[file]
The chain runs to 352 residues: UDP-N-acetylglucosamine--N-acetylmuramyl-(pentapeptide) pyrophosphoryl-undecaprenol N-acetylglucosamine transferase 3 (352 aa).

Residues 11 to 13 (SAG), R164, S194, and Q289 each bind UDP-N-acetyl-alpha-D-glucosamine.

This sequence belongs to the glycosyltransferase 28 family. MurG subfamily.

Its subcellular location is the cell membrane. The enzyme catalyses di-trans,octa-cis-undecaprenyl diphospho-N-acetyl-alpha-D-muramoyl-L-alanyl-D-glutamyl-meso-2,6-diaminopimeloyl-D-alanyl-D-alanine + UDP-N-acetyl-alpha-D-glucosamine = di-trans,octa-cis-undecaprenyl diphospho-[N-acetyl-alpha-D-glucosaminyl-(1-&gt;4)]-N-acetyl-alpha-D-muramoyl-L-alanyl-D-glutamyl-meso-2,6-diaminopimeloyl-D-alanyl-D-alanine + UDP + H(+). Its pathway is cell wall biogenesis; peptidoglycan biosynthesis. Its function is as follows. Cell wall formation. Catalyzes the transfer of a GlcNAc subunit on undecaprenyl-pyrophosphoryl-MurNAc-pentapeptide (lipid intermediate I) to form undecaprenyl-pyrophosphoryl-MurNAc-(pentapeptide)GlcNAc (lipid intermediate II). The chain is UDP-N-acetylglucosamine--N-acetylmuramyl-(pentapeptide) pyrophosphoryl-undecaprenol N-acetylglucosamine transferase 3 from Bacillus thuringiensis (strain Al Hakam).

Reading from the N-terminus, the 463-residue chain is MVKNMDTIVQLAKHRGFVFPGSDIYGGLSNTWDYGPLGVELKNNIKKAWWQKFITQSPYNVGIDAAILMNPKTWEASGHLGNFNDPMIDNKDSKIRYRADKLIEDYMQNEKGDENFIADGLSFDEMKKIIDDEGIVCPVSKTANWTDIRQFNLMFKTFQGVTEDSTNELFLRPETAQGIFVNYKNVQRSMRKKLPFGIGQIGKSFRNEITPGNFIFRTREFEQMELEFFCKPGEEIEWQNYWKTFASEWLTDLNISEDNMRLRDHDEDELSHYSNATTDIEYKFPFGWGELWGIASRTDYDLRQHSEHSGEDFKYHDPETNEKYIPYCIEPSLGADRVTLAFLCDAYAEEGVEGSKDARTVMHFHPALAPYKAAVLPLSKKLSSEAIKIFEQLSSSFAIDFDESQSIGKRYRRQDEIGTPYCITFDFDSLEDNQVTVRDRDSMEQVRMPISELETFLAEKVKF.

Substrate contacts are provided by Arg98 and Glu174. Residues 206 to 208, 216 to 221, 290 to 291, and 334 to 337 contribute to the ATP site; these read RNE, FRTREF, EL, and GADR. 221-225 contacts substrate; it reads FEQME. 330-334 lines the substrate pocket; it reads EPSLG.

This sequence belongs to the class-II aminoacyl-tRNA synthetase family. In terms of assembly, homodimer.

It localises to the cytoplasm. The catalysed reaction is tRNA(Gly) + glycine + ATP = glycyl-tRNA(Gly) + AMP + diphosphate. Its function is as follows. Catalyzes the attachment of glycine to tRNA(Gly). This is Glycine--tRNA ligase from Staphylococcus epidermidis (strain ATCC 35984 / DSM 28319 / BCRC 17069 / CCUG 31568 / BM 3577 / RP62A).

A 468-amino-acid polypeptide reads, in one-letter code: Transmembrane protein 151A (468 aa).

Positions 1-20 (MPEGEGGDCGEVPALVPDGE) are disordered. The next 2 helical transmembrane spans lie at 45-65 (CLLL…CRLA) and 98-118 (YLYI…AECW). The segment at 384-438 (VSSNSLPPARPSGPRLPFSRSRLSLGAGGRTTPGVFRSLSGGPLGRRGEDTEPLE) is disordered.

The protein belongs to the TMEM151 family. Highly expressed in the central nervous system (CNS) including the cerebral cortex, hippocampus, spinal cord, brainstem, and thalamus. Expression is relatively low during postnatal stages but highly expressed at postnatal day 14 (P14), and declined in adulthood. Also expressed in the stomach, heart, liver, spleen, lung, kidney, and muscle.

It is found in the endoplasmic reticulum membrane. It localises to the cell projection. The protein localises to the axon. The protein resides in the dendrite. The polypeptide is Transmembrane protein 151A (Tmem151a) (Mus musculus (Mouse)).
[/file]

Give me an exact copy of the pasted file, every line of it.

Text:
The chain runs to 352 residues: UDP-N-acetylglucosamine--N-acetylmuramyl-(pentapeptide) pyrophosphoryl-undecaprenol N-acetylglucosamine transferase 3 (352 aa).

Residues 11 to 13 (SAG), R164, S194, and Q289 each bind UDP-N-acetyl-alpha-D-glucosamine.

This sequence belongs to the glycosyltransferase 28 family. MurG subfamily.

Its subcellular location is the cell membrane. The enzyme catalyses di-trans,octa-cis-undecaprenyl diphospho-N-acetyl-alpha-D-muramoyl-L-alanyl-D-glutamyl-meso-2,6-diaminopimeloyl-D-alanyl-D-alanine + UDP-N-acetyl-alpha-D-glucosamine = di-trans,octa-cis-undecaprenyl diphospho-[N-acetyl-alpha-D-glucosaminyl-(1-&gt;4)]-N-acetyl-alpha-D-muramoyl-L-alanyl-D-glutamyl-meso-2,6-diaminopimeloyl-D-alanyl-D-alanine + UDP + H(+). Its pathway is cell wall biogenesis; peptidoglycan biosynthesis. Its function is as follows. Cell wall formation. Catalyzes the transfer of a GlcNAc subunit on undecaprenyl-pyrophosphoryl-MurNAc-pentapeptide (lipid intermediate I) to form undecaprenyl-pyrophosphoryl-MurNAc-(pentapeptide)GlcNAc (lipid intermediate II). The chain is UDP-N-acetylglucosamine--N-acetylmuramyl-(pentapeptide) pyrophosphoryl-undecaprenol N-acetylglucosamine transferase 3 from Bacillus thuringiensis (strain Al Hakam).

Reading from the N-terminus, the 463-residue chain is MVKNMDTIVQLAKHRGFVFPGSDIYGGLSNTWDYGPLGVELKNNIKKAWWQKFITQSPYNVGIDAAILMNPKTWEASGHLGNFNDPMIDNKDSKIRYRADKLIEDYMQNEKGDENFIADGLSFDEMKKIIDDEGIVCPVSKTANWTDIRQFNLMFKTFQGVTEDSTNELFLRPETAQGIFVNYKNVQRSMRKKLPFGIGQIGKSFRNEITPGNFIFRTREFEQMELEFFCKPGEEIEWQNYWKTFASEWLTDLNISEDNMRLRDHDEDELSHYSNATTDIEYKFPFGWGELWGIASRTDYDLRQHSEHSGEDFKYHDPETNEKYIPYCIEPSLGADRVTLAFLCDAYAEEGVEGSKDARTVMHFHPALAPYKAAVLPLSKKLSSEAIKIFEQLSSSFAIDFDESQSIGKRYRRQDEIGTPYCITFDFDSLEDNQVTVRDRDSMEQVRMPISELETFLAEKVKF.

Substrate contacts are provided by Arg98 and Glu174. Residues 206 to 208, 216 to 221, 290 to 291, and 334 to 337 contribute to the ATP site; these read RNE, FRTREF, EL, and GADR. 221-225 contacts substrate; it reads FEQME. 330-334 lines the substrate pocket; it reads EPSLG.

This sequence belongs to the class-II aminoacyl-tRNA synthetase family. In terms of assembly, homodimer.

It localises to the cytoplasm. The catalysed reaction is tRNA(Gly) + glycine + ATP = glycyl-tRNA(Gly) + AMP + diphosphate. Its function is as follows. Catalyzes the attachment of glycine to tRNA(Gly). This is Glycine--tRNA ligase from Staphylococcus epidermidis (strain ATCC 35984 / DSM 28319 / BCRC 17069 / CCUG 31568 / BM 3577 / RP62A).

A 468-amino-acid polypeptide reads, in one-letter code: Transmembrane protein 151A (468 aa).

Positions 1-20 (MPEGEGGDCGEVPALVPDGE) are disordered. The next 2 helical transmembrane spans lie at 45-65 (CLLL…CRLA) and 98-118 (YLYI…AECW). The segment at 384-438 (VSSNSLPPARPSGPRLPFSRSRLSLGAGGRTTPGVFRSLSGGPLGRRGEDTEPLE) is disordered.

The protein belongs to the TMEM151 family. Highly expressed in the central nervous system (CNS) including the cerebral cortex, hippocampus, spinal cord, brainstem, and thalamus. Expression is relatively low during postnatal stages but highly expressed at postnatal day 14 (P14), and declined in adulthood. Also expressed in the stomach, heart, liver, spleen, lung, kidney, and muscle.

It is found in the endoplasmic reticulum membrane. It localises to the cell projection. The protein localises to the axon. The protein resides in the dendrite. The polypeptide is Transmembrane protein 151A (Tmem151a) (Mus musculus (Mouse)).